Article

A 2,000-year reconstruction of the rain-fed maize agricultural niche in the US Southwest

  • Nature Communications 5, Article number: 5618 (2014)
  • doi:10.1038/ncomms6618
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Abstract

Humans experience, adapt to and influence climate at local scales. Paleoclimate research, however, tends to focus on continental, hemispheric or global scales, making it difficult for archaeologists and paleoecologists to study local effects. Here we introduce a method for high-frequency, local climate-field reconstruction from tree-rings. We reconstruct the rain-fed maize agricultural niche in two regions of the southwestern United States with dense populations of prehispanic farmers. Niche size and stability are highly variable within and between the regions. Prehispanic rain-fed maize farmers tended to live in agricultural refugia—areas most reliably in the niche. The timing and trajectory of the famous thirteenth century Pueblo migration can be understood in terms of relative niche size and stability. Local reconstructions like these illuminate the spectrum of strategies past humans used to adapt to climate change by recasting climate into the distributions of resources on which they depended.

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Acknowledgements

Funding to support the Village Ecodynamics Project research and reporting has come from the National Center for Preservation Technology and Training (grant R-047 to Kohler), the Wenner-Gren Foundation for Anthropological Research (CONF-217 to Kohler and Gumerman), the National Science Foundation (BCS-0119981 to Kohler, Kolm, Reynolds and Varien, DEB-0816400 to Kohler, Allen, Kobti and Varien, and DGE-1347973 to Bocinsky) and from the School of Advanced Research for a Research Team Seminar (grant to Ortman and Kohler). We are indebted to support from Washington State University, the Santa Fe Institute, Crow Canyon Archaeological Center and the Washington State University/University of Washington NSF IGERT Program in Evolutionary Modeling (DGE-0549425). We especially acknowledge contributors to the International Tree-Ring Data Bank and North American Pollen Database, and the PRISM Climate Group at Oregon State University.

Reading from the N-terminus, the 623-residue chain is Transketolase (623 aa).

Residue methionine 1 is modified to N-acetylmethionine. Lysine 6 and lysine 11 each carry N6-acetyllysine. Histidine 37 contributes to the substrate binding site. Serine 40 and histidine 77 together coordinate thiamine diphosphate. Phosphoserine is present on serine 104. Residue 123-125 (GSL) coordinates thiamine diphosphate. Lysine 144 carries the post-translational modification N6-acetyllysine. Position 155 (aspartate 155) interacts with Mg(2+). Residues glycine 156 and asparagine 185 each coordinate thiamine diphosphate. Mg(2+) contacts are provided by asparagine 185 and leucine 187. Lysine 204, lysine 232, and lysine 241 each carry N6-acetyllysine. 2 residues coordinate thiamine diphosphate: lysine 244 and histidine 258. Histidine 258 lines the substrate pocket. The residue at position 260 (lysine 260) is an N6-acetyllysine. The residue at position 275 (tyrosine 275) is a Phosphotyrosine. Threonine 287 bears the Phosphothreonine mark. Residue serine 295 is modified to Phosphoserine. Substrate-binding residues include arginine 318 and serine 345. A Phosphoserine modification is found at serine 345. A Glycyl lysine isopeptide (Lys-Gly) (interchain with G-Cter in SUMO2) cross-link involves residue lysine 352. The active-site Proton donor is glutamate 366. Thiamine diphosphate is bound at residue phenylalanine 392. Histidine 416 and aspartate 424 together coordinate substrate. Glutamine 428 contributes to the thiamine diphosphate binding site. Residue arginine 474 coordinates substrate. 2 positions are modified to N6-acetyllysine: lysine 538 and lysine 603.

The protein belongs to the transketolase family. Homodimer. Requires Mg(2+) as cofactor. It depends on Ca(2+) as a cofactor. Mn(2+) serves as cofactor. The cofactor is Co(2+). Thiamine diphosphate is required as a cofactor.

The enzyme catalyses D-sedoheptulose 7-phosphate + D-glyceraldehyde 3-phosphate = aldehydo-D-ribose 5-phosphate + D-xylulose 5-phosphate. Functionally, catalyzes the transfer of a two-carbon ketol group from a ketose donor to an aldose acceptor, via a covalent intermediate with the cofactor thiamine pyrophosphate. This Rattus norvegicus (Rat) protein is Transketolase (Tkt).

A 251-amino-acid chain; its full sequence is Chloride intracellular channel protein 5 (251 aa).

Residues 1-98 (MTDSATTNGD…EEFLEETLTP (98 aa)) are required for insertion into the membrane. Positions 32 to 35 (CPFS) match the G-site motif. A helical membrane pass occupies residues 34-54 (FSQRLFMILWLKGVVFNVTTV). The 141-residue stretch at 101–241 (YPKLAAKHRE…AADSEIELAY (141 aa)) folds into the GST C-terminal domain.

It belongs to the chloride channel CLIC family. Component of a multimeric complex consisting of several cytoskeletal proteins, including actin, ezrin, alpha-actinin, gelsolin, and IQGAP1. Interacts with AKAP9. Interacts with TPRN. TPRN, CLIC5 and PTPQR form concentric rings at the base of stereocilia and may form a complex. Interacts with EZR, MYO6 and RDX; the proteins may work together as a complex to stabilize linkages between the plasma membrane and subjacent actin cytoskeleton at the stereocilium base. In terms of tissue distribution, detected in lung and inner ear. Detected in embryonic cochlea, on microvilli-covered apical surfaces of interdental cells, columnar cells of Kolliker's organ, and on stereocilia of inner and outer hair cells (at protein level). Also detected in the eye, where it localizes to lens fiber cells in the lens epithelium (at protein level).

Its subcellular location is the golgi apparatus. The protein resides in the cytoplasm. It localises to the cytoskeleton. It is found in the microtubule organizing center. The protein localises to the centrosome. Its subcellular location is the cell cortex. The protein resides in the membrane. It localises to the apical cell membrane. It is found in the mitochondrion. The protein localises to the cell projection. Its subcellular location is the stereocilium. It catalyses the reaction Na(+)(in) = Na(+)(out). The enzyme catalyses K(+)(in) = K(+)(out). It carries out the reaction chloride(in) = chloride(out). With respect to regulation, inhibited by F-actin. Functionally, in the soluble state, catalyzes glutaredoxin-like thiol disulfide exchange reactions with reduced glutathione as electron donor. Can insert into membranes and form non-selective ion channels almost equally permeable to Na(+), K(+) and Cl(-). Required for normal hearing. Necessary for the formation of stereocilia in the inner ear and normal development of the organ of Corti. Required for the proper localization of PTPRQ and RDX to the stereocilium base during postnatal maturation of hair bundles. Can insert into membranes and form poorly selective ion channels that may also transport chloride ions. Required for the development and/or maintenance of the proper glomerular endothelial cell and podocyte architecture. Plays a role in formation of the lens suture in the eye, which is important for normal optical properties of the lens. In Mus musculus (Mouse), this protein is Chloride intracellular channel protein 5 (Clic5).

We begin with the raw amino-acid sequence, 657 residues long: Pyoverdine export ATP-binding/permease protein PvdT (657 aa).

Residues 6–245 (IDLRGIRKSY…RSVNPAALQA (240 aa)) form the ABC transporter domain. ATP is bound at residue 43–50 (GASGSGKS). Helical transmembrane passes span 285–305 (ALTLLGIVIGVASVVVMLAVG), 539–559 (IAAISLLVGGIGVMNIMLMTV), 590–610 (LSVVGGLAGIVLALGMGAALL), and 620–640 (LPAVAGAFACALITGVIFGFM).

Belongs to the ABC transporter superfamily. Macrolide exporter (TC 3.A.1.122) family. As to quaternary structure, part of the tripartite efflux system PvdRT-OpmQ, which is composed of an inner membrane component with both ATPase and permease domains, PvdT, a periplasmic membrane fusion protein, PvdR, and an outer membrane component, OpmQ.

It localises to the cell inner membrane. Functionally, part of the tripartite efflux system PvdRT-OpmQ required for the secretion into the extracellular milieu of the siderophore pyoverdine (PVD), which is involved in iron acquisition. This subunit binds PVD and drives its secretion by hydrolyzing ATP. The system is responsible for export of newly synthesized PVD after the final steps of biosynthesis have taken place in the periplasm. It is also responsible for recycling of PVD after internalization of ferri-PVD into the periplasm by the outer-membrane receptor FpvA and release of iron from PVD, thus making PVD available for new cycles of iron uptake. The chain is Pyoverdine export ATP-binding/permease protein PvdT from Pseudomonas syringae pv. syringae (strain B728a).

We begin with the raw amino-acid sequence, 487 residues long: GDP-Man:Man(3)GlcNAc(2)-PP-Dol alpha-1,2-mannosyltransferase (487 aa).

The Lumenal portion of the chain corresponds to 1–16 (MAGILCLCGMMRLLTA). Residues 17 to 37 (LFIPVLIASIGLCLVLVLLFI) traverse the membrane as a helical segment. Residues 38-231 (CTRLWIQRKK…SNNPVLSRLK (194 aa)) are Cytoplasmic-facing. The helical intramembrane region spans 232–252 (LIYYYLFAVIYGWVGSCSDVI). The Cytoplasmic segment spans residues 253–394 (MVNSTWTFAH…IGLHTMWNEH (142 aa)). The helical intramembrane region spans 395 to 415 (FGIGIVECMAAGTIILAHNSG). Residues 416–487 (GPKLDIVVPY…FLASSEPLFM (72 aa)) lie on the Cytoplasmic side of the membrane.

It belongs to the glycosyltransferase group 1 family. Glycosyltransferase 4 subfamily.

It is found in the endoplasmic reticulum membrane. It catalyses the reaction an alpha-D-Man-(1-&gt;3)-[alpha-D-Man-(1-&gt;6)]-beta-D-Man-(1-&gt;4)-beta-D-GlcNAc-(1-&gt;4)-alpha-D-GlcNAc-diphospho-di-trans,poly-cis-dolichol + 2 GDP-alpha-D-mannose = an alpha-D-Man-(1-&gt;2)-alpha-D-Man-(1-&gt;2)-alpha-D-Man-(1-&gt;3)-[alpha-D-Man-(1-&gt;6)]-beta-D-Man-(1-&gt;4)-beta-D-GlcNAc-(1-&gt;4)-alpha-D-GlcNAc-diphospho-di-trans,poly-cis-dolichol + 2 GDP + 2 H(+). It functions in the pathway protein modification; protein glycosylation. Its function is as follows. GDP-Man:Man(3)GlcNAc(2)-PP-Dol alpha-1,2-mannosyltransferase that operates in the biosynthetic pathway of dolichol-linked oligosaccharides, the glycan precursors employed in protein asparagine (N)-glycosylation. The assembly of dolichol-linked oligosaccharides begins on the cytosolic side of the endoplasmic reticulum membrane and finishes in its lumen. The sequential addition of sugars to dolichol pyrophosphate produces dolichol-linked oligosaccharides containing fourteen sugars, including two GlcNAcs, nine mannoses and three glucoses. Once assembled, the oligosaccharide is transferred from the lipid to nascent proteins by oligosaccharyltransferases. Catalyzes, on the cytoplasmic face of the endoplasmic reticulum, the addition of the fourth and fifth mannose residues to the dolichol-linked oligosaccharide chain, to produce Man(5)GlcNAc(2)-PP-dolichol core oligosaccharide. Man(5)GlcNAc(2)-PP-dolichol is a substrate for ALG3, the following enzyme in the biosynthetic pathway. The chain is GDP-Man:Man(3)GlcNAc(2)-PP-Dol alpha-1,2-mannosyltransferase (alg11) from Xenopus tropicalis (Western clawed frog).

Author information

Affiliations

  1. Department of Anthropology, Washington State University, Pullman, Washington 99164, USA

    • R. Kyle Bocinsky
    •  & Timothy A. Kohler
  2. Santa Fe Institute, Santa Fe, New Mexico 87501, USA

    • Timothy A. Kohler
  3. Crow Canyon Archaeological Center, Cortez, Colorado 81321, USA

    • Timothy A. Kohler

Authors

  1. Search for R. Kyle Bocinsky in:

  2. Search for Timothy A. Kohler in:

Contributions

R.K.B. and T.A.K. designed the analysis and wrote the paper. R.K.B. implemented the analysis.

Competing interests

The authors declare no competing financial interests.

Corresponding author

Correspondence to R. Kyle Bocinsky.

Supplementary information

PDF files

  1. 1.

    Supplementary Information

    Supplementary Figures 1-5, Supplementary Tables 1-17, Supplementary Methods and Supplementary References

Videos

  1. 1.

    Supplementary Movie 1

    The rain-fed maize agricultural niche from AD 1-2000. The upper panels represent the VEPIIN study area; the lower panels represent VEPIIS. Each panel's color gradient breaks at the extent of that signal's agricultural niche. Thin black lines are at the upper and lower prediction intervals. Scale bar: 10 km. a,b, Net water-year precipitation, green portion in niche. e,f, Growing-season GDDs, red portion in niche. c,d, The rain-fed maize agricultural niche, light green portion in upper PI, medium green portion in niche, dark green portion in lower PI.

  2. 2.

    Supplementary Movie 2

    Model skill in reconstructing net water-year precipitation. Areas that are more teal show higher reconstruction skill. Only the years where tree-ring chronologies are added or removed are shown. R2, validation R2; RM SEn, normalized root mean squared prediction error; C E, coefficient of efficiency. Each performance statistic has its own legend and color-scale. Scale bar: 10 km. a, VEPIIN R2. b, VEPIIS R2. c, VEPIIN RM SEn. d, VEPIIS RM SEn. e, VEPIIN C E. f, VEPIIS C E.

  3. 3.

    Supplementary Movie 3

    Model skill in reconstructing growing-season growing degree days.. Areas that are more teal show higher reconstruction skill. Only the years where tree-ring chronologies are added or removed are shown. R2, validation R2; RM SEn, normalized root mean squared prediction error; C E, coefficient of efficiency. Each performance statistic has its own legend and color-scale. Scale bar: 10 km. a, VEPIIN R2. b, VEPIIS R2. c, VEPIIN RM SEn. d, VEPIIS RM SEn. e, VEPIIN C E. f, VEPIIS C E.

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